The vitamin B1 is extremely important especially for the metabolism of the sugars and proteins and after that for the normal functioning of the central nervous system especially the one from the peripheral area.
It plays a vital role in the activity of the digestive system and helps the proper functioning of the glands encouraging the growth process and the intestinal absorption of fat.
The Thiamine aka B1 vitamin facilitates the liver deposit of glycogen and accelerates the process of urine disposal, playing a crucial role in the transformation of the carbohydrates in fat facilitating the body a supplemental source of energy.
It is also responsible for keeping the entire nervous system healthy, improving the muscular tonus and aiding the body defence against infections.
The actual result of the vitamin B1 intake is visible while treating a large number of diseases and health conditions like, anorexia, growth delays, slow digestion, pregnancy and breast feeding disorder, irritable bowel syndrome, burns, neurosis and polyneuritis, stress, irritability, anaemia.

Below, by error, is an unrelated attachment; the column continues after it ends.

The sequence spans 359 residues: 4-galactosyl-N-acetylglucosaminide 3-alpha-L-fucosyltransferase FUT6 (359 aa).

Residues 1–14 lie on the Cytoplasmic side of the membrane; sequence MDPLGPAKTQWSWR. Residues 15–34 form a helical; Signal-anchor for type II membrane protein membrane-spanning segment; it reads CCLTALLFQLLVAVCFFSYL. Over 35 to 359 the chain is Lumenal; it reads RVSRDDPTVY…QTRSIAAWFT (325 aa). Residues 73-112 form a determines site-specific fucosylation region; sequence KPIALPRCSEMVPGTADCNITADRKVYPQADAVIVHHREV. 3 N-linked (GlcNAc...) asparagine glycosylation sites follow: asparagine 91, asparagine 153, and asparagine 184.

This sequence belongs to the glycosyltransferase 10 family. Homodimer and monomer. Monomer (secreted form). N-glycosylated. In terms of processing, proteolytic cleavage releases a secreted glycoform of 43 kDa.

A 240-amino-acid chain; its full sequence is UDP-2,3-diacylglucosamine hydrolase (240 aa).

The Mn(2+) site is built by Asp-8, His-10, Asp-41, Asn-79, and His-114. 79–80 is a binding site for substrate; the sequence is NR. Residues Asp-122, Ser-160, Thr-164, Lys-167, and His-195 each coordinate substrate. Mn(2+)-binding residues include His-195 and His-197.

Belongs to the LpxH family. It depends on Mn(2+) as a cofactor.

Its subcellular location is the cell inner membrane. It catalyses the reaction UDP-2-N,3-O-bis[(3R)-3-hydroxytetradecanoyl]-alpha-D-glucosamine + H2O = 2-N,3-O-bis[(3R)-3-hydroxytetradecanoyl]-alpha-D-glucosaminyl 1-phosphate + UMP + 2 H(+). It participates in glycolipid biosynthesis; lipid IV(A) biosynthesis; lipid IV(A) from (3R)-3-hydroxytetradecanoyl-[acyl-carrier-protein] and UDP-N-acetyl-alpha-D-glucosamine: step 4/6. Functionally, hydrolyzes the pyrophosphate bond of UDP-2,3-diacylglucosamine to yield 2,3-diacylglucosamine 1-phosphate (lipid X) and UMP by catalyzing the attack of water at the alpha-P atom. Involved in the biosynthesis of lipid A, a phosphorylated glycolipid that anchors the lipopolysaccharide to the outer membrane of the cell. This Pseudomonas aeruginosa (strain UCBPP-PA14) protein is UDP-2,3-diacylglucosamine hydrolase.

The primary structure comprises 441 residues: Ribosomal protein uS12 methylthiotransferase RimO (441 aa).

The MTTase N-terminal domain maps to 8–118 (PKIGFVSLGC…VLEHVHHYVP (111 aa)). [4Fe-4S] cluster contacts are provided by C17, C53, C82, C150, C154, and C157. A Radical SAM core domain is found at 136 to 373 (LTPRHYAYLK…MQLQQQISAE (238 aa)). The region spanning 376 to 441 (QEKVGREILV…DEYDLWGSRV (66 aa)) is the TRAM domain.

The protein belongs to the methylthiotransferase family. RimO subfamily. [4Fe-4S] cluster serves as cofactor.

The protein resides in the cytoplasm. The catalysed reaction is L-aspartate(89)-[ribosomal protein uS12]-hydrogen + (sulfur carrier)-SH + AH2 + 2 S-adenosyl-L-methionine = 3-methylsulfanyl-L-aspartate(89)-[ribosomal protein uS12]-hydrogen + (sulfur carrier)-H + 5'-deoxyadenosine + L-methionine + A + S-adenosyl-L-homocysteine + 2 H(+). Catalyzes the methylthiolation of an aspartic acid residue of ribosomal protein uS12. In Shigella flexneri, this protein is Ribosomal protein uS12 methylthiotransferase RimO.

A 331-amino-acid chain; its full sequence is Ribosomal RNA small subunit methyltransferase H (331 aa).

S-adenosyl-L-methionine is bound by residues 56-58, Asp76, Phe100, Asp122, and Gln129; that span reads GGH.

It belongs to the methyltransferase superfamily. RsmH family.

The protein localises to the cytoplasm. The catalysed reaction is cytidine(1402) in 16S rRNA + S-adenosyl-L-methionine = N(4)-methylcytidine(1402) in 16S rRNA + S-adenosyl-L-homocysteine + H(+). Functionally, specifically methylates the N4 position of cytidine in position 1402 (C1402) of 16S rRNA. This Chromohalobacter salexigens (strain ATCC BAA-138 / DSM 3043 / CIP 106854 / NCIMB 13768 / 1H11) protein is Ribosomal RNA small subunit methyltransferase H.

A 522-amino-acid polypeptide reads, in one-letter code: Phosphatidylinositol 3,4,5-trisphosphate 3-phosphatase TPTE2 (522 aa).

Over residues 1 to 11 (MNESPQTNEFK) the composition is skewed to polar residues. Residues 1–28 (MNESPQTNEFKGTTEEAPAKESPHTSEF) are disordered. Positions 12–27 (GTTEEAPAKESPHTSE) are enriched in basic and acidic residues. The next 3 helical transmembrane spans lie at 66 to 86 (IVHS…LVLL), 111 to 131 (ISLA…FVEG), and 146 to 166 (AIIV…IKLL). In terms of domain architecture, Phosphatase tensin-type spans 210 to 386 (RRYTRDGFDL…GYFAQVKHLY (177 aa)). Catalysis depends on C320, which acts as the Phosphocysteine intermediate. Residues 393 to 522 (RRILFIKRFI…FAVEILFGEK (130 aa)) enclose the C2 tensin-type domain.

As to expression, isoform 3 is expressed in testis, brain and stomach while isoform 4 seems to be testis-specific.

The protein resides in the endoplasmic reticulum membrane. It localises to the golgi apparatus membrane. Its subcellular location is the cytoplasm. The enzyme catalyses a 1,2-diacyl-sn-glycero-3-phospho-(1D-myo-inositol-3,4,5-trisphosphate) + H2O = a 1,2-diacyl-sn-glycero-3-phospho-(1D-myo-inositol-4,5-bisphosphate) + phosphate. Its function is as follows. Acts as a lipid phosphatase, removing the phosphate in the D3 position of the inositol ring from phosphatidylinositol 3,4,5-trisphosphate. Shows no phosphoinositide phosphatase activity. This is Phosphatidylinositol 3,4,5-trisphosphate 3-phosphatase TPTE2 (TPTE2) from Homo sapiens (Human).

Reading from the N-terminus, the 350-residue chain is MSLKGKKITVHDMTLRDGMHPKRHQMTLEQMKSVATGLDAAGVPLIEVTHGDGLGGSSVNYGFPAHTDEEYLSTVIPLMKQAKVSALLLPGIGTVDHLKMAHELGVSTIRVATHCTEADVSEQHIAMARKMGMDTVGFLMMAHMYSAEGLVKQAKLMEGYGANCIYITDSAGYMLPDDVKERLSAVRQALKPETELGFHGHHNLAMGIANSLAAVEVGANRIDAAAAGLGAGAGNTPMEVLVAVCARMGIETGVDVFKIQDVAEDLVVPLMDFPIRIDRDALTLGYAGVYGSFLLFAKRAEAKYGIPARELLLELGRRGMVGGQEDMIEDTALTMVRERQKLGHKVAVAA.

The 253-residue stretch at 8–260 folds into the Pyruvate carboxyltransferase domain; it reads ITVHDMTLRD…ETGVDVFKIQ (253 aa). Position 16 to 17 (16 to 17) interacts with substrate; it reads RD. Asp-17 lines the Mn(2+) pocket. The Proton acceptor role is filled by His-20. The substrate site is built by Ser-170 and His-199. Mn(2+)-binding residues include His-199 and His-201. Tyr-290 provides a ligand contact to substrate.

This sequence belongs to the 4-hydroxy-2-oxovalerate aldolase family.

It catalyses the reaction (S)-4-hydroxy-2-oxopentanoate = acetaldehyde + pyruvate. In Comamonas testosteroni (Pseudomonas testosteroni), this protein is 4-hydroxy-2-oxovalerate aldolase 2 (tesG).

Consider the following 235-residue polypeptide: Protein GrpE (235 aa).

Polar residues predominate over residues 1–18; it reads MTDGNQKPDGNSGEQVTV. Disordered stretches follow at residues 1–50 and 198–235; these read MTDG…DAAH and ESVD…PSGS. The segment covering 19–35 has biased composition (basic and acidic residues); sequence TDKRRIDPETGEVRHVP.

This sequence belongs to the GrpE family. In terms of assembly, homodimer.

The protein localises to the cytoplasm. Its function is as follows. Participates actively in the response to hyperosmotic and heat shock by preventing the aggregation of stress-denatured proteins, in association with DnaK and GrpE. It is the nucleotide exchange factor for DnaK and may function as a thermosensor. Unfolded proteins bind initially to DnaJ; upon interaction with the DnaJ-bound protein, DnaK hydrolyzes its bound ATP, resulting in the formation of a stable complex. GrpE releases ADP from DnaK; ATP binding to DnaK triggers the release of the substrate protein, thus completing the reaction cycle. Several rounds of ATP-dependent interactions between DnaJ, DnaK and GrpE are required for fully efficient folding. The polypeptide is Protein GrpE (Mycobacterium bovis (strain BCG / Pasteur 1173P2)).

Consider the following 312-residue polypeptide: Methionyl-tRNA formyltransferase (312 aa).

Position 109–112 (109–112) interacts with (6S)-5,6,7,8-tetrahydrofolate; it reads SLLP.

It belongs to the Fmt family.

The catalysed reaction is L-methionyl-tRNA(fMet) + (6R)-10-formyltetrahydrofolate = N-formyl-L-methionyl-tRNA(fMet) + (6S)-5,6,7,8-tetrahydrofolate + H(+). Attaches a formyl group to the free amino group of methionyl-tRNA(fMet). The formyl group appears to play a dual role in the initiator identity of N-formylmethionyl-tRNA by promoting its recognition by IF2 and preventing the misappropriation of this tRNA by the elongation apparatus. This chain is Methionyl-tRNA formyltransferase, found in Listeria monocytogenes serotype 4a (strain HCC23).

It comes as a trusted aid in convalescence, arteriosclerosis, and irregular heart beat, pain, beriberi disease, cerebral haemorrhage, and thrombosis, infection diseases of the nervous system, heart insufficiency, liver failure, hepatitis, gout, and rheumatism and skin problems.
It is good to know that the thiamine is compatible and synergetic with the rest of the B complex but unfortunately it is not stored in the body so it needs to be replaced daily.
For the healthy grownups, the daily necessary intake of Vitamin B1 is of 1.7(1-2 mg) reported to the intensity of the daily activity, the nature and qualities of the nutrition factors they get from the ingested food, the physiology and the age. For women, during pregnancy, it is necessary about 2.5 mg of thiamine daily.
The children under a year need about 1 mg of thiamine daily, this necessary quantity grows as they grow up and get closer and closer to the one of the grownups.
In some pathological conditions of the nervous system, it is necessary the correspondent supplementation of the B1 vitamin intake.
The intake of an overdose of thiamine can cause severe deficiencies of B6 vitamin, as well as important loss from the quantity of the other vitamins from the B complex. They all function very well together and this interaction does not happen when they are administrated in the same time.
It is very important to know that a feeding routine rich in food items rich in sugar combined with the presence of alcohol increases the necessity of B1 vitamin as a diet rich in proteins and fats keeps it constant.